Specifically, we present the asymmetric logistic regression to study the impact of the main factors on the probability of winning an away match. To our knowledge, this tool has not been applied in football studies. Through this new methodology, the model detects new relevant factors to explain the away victories of the football teams that have not been detected by the standard methodologies. In this way, the team staff would have a potential tool to replicate matches more efficiently considering these important factors and estimating the probability of winning. The results lead to the consideration of practical recommendations on coach’s decision-making such as, for instance, playing strategically as visitors or taking the initiative in attacking what favours shouting on goal, or forcing the rivals playing hard to be issued with red cards. It seems clear that if coaches want to improve teams’ performances, they should behave in such a way whereby the management of the available resources allows them to maximize the winning probability of their teams by paying special attention to these key factors.

Taking all of these results into account, it is clear that the asymmetry has to be included into the logit model. As future research lines, panel data including random effects for a database of several seasons can be used, keeping in mind the asymmetric link. Future studies might also be addressed to predict the probability of the away victories in the next period (season), considering the asymmetric information to improve the quality of this prediction.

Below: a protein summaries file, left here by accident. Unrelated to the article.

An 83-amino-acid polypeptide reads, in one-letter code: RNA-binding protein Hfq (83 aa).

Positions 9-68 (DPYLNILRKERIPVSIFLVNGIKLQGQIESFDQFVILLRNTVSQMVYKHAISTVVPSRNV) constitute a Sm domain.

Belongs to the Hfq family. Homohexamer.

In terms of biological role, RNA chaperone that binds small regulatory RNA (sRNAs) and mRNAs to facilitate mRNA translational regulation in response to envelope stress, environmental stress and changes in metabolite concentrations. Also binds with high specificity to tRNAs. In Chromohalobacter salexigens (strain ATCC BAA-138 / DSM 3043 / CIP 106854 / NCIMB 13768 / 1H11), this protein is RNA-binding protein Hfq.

## Author Contributions

All the authors contributed equally to the work.

## Funding

J.M.P.S. and E.G.D. were supported by the Ministerio de Economía, Industria y Competitividad, Agencia Estatal de Investigación (Project ECO2017-85577-P).

## Acknowledgments

The authors thank the three anonymous reviewers for the detailed comments and suggestions made.

## Conflicts of Interest

The authors declare no conflict of interest.

## References

- Del Corral, J.; Prieto-Rodríguez, J.; Simmons, R. The effect of incentives on sabotage: The case of Spanish football. J. Sports Econ.
**2010**, 11, 243–260. [Google Scholar] [CrossRef] - Halicioglu, F. The impact of football point systems of the competitive balance: evidence from some European football leagues. Rivista di Dritto ed Economia dello Sport